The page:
James Horner: from Star Trek to Avatar - 10 of his best film scores in clips

The Oscar-winning composer James Horner, who has died in a plane crash, wrote the music for Star Trek II aged 28 and went on to score films such as Aliens, Iris and Braveheart. We look back over his career in clips

Star Trek II: The Wrath of Khan

Horner was hired for the second Star Trek movie after Jerry Goldsmith, who had scored Star Trek: The Motion Picture, had become too expensive. Horner reworked the classic Star Trek TV series fanfare (written by Alexander Courage) for the opening theme.


Horner described working for James Cameron on the Alien follow-up as a “nightmare” – when he arrived at Abbey Road studios, in London, to work on the score, the picture was not finished, Cameron spent days tweaking sound effects, and the producers refused to delay the schedule to allow Horner to write a score to his own satisfaction. However, the result ended in Horner’s first Oscar nomination – which he lost to Herbie Hancock for Round Midnight.

An American Tail

Horner was also nominated for best song in the same year, for this little ditty Somewhere Out There from the cartoon An American Tail. Horner did a lot of work on kiddie material produced by Steven Spielberg, including Casper, Batteries Not Included, and The Land Before Time.

Field of Dreams

Another Oscar nomination followed Horner’s score for the mystical baseball movie starring Kevin Costner. Rather than produce a sweeping orchestral score, Horner went down the soundscape route, linking atmospheric fragments together to create a brooding, ghostly backing.


Horner liked to feature Celtic motifs in his scores, and Mel Gibson’s Braveheart gave him ample opportunity. Here is the undeniably stirring Sons of Scotland speech, with Horner’s booming melody underscoring Gibson’s hoarse encouragement of the troops.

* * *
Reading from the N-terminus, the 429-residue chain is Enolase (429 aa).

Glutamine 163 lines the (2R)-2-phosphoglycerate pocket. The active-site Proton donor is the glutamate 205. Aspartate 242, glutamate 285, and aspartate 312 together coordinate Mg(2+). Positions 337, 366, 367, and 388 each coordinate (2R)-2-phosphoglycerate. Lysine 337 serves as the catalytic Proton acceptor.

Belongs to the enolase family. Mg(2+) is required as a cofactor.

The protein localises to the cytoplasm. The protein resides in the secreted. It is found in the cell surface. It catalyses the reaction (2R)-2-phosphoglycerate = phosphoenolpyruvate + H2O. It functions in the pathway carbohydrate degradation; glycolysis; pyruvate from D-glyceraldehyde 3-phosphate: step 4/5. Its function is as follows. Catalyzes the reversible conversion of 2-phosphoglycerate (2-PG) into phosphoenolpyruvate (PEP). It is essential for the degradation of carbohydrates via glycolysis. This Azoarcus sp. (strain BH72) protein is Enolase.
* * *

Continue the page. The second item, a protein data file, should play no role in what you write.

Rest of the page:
The big one. Not only did Titanic win Horner his best original score Oscar, he also scooped one for best song for My Heart Will Go On, and the complete soundtrack became one of the all-time biggest sellers. He always says he was surprised to have been invited back by Cameron after the difficulties he had experienced on Aliens, and he looks delighted by the outcome on Oscar night, as seen in the clip below.


Horner wasn’t just about big scale bombast: he could work on miniatures too, as his credit on the Richard Eyre directed Iris showed. Though it’s hardly his most attention-grabbing score, Iris has plangent music moments that build on the restrained emotion of the scenes.


Horner was arguably at his best souping up potentially clunky sequences: here he puts a lot of drums to work behind a face-off between Brad Pitt and Eric Bana in the Wolfgang Petersen-directed Troy (when such films were fashionable). Impressive stuff.


Horner returned to work with Cameron on the 3D blockbuster Avatar, which resulted in overtaking Titanic at the box office. Horner called it the “most difficult” job he ever undertook, with its mix of high action and ethnological research.

The Amazing Spider-Man

Horner was more than equal to the demands of the modern superhero movie: here’s his dramatic accompaniment to The Amazing Spider-Man: including a clever moment of silence when it looks like Spidey may have gone over the side of a building, and isn’t coming back.

Below is an extended 2010 interview Horner did for the DP/30 video blog.

  • This article was changed on 23 June, to correct the song title My Heart Will Go On


Andrew Pulver

The GuardianTramp

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